“We support these measures to give options, to give alternatives so that the procedures can be carried out without running the risk of crossing our country, that the number be increased, but we do not want to get ahead of ourselves,” he commented.

The truth is that “by the end of this summit we are not going to have a new agreement,” White House National Security Adviser Jake Sullivan, who accompanies Biden, told reporters yesterday. However, “there is no reason to believe that there will not be a third step at some point,” Sullivan added, alluding to another measure that mainly benefits Venezuelans.

Canadian Prime Minister Justin Trudeau arrived in Mexico on Monday to participate in the North American Leaders Summit with President Andrés Manuel López Obrador and US President Joe Biden, with whom he will discuss immigration, trade, and security issues. The plane landed around 2:30 p.m. at the new Felipe Ángeles International Airport, where López Obrador and his wife, Beatriz Gutiérrez Müller, were waiting for him, as well as the chancellor, Marcelo Ebrard.

López Obrador indicated on his Twitter account his enthusiasm for receiving the Canadian minister and highlighted the good relations with Canada, especially with regard to labor matters.

“Our relations are more than good. Canadian companies invest in Mexico without obstacles and the Government of that country has been generous in granting temporary work visas to our compatriots,” said the Mexican president.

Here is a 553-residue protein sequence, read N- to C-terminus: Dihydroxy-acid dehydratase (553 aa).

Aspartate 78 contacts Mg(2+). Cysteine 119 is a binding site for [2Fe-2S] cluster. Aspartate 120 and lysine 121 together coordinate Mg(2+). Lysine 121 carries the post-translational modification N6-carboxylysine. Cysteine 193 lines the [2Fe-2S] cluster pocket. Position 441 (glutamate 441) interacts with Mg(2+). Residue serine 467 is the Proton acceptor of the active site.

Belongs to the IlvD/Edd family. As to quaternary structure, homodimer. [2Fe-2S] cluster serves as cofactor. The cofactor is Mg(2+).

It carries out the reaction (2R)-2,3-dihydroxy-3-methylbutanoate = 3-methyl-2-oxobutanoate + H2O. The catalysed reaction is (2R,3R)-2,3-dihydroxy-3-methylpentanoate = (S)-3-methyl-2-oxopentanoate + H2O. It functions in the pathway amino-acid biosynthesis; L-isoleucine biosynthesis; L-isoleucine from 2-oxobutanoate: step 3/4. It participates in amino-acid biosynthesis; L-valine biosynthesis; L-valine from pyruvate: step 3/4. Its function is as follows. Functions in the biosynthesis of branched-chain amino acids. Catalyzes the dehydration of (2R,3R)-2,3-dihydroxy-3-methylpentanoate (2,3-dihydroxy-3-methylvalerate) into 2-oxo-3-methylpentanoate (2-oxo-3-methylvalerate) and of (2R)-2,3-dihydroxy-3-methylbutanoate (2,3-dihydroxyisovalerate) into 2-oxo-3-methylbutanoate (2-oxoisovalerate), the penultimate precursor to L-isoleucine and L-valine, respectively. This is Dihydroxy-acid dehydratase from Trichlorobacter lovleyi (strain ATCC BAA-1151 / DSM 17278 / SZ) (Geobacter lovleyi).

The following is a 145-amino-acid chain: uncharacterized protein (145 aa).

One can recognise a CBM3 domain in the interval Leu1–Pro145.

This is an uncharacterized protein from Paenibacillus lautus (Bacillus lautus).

Trudeau went to the National Palace on Monday afternoon, where López Obrador offered a dinner for the leaders and their wives.

He also plans to speak with the Mexican president about the Treaty between Mexico, the United States, and Canada (T-MEC) to address, in particular, the energy sector, which would help attract more foreign investment to Mexico, in addition to addressing issues on indigenous peoples of both nations. The United States and Canada began consultations within the T-MEC last year to question Mexico’s energy policy, which favors state companies over foreign investments.

The last visit of the Canadian prime minister to Mexico occurred in October 2017, during the six-year term of Enrique Peña Nieto (2012-2018) in the midst of the renegotiation of the North American Free Trade Agreement (NAFTA), which had been in force since 1994 between the United States, Mexico, and Canada.